LOOKUP([Airtable_Orders_List.Product_Code,Airtable_Orders_List.Order_Quantity,Airtable_Orders_List.Price_Each] , Airtable_Orders_List.Order_Number = allorders.OrderNumber , Airtable_Orders_List.unique_id , “ASC”)
Where, “Airtable_Orders_List.Order_Number = allorders.OrderNumber” is a filter used, and Airtable_Orders_List.unique_id, “ASC” is the order of display, i.e. Ascending Order.
Similarly, you can do all the fields that you want to be displayed when clicked on an order.
NOTE: You can COPY SCREEN too, but it will only copy the UI and not the formulas.
Step 6: Employees’ Section
This screen displays a list of all the employees in the organization. A new employee who wants to know an email or contact number or even a phone extension number can quickly access this and carry on with their work, rather than spending time figuring out what he/she has to work due to lack of communication.
The formula for displaying all the list of the workforce:
Where, Airtable_Employees.EmployeeNumber,”ASC” is the order of display, i.e. Ascending Order in terms of the employee number.
Building Admin Dashboard
There are different reasons to create an Admin Dashboard. It is not generalized to one particular group of organizations or industries. Here are some:
- Monitor the health of a business
- Give a comprehensive view of all the data you need to make decisions on one good comprehensible screen.
- Monitor the most crucial information about the monthly or yearly operations
- Ensure that the focus of all your workforce is on the same goal through viewing and using the same information to achieve targets
For all the reasons stated above, the basic admin dashboard using Airtable integration will look something like this:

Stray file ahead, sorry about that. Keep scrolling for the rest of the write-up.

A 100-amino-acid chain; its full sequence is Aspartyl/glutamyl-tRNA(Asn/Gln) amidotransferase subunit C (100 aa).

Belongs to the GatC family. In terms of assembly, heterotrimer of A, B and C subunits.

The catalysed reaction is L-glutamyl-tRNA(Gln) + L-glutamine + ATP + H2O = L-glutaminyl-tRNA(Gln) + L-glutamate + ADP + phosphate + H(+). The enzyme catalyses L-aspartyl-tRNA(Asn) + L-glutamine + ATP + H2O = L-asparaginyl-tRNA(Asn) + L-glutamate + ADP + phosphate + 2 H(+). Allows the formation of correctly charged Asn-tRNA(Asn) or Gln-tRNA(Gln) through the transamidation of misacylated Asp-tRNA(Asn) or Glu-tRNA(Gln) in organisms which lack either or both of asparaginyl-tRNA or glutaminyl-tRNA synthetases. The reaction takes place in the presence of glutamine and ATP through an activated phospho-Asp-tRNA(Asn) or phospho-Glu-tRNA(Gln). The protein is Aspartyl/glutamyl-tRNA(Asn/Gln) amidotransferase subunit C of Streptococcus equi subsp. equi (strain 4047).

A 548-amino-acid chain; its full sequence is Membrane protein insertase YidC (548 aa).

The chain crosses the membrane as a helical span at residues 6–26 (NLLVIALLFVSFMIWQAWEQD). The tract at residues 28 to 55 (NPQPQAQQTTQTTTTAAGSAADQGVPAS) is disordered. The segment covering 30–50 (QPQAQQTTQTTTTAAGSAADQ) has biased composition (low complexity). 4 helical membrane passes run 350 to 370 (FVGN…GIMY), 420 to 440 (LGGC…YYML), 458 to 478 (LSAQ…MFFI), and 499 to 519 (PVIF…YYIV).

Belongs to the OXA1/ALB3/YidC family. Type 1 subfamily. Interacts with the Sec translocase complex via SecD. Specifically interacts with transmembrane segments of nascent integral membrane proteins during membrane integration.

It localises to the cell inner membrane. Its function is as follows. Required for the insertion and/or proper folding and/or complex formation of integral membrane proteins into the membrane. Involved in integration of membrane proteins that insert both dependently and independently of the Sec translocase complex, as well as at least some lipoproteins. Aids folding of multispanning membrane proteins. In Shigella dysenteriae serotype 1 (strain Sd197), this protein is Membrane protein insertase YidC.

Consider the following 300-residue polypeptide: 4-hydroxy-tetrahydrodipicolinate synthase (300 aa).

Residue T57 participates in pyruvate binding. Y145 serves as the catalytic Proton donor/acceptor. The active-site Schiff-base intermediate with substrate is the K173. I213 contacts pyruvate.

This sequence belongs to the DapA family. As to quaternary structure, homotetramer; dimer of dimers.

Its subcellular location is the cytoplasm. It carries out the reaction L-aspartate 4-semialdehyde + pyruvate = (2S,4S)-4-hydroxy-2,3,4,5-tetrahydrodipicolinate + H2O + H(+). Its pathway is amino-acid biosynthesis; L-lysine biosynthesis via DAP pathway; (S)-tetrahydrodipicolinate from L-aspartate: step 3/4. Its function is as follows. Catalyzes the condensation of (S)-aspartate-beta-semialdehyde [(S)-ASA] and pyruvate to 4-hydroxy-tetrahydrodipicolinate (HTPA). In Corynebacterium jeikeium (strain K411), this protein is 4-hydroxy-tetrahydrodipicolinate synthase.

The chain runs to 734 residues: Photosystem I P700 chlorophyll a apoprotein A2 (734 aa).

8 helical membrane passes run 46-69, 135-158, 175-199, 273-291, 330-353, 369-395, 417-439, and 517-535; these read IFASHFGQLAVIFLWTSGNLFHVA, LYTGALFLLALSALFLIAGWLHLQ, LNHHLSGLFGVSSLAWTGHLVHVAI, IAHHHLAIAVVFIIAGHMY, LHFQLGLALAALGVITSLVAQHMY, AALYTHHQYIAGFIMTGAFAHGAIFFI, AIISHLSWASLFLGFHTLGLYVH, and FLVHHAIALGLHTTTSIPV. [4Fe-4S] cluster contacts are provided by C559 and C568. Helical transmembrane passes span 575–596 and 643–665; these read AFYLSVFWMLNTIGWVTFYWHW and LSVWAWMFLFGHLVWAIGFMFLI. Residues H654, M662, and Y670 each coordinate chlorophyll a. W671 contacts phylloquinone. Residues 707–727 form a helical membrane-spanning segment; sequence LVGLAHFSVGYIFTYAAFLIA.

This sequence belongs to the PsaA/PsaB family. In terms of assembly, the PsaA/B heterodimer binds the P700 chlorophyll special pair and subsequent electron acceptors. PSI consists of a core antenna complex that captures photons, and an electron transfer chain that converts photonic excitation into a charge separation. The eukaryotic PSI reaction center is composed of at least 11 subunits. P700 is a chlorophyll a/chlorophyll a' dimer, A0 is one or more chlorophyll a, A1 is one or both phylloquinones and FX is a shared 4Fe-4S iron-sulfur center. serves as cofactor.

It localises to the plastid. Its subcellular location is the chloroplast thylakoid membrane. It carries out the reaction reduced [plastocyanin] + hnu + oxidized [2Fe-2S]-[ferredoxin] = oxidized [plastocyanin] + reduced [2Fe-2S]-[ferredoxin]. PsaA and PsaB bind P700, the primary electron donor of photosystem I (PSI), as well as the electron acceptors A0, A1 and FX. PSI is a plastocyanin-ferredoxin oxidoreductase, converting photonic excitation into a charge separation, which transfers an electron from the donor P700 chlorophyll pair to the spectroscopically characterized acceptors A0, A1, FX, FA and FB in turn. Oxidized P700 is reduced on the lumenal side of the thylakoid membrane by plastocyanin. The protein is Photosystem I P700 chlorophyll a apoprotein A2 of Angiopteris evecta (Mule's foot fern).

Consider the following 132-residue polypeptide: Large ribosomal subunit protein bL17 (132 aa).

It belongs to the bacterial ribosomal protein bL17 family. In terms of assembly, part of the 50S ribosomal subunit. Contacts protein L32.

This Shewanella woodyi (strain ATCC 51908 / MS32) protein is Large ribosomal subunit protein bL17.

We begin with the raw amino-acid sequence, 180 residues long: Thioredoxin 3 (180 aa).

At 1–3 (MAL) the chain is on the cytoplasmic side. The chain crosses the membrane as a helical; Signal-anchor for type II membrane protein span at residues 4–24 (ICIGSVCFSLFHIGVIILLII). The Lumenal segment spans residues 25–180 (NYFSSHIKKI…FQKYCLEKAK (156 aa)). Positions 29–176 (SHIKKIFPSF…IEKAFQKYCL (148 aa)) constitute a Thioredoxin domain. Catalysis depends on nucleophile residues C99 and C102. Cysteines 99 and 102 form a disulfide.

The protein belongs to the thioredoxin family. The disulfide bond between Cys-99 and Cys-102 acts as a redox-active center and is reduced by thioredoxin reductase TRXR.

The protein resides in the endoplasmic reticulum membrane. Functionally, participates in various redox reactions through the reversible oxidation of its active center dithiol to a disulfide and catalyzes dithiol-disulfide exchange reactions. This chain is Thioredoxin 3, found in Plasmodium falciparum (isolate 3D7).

To break it down into 5 parts for easy understanding:
- Number of orders of a particular status
- Line graph for displaying the number of sales in a particular year
- Pie chart depicting the number of products in each category
- Bar graph for the number of sales each sales rep has made
- Detailed representation of the sales made by each sales representative
Step 1: Order Status Details
To display a card about order status and the number of orders, we will use “Find Rows,” Airtable connectors.
For finding orders which are “Shipped”:
Airtable > Find Rows > Choose Account > Give your connector a name (ex: FindShippedOrders) > Choose the column which should be used to initiate the search (ex: Order Status) > What value should be searched for (ex: Shipped) > Add Base ID and Table Name (ex. Order Status) > Task Name > Finish
The formula for displaying the fetched data, using MAPKEYS() and BINDAPI():
MAPKEYS( BINDAPI( [FindAllShippedOrders.records.fields]) , “Order_Number:Order Number, Customer_Number:Customer Number, Order_Date:Order Date, Required_Date:Required Date, Shipped_Date:Shipped Date, Status:Status, Comments:Comments”)
Where, “FindAllShippedOrders” is the connector name, and for the rest of the formula is mapping of variables.
This process is similar to the one we used for finding the motorcycle category in the products list. And you can use a similar approach for the rest of the orders’ status.
Step 2: Yearly Sales Numbers Line Graph
The yearly sales line graph is handy for the admins to understand their market growth. Based on the monthly/annual sales numbers, they can strategize their marketing efforts and plans to the month/year which
contributed the most.
This control is straightforward to use. For this app, I used two quantities: Month and Monthly Sales. The formula to use this control is a simple LOOK() formula.
The working of the formula is such that it compares the chosen year value with the year in the Sheet, and displays the data accordingly.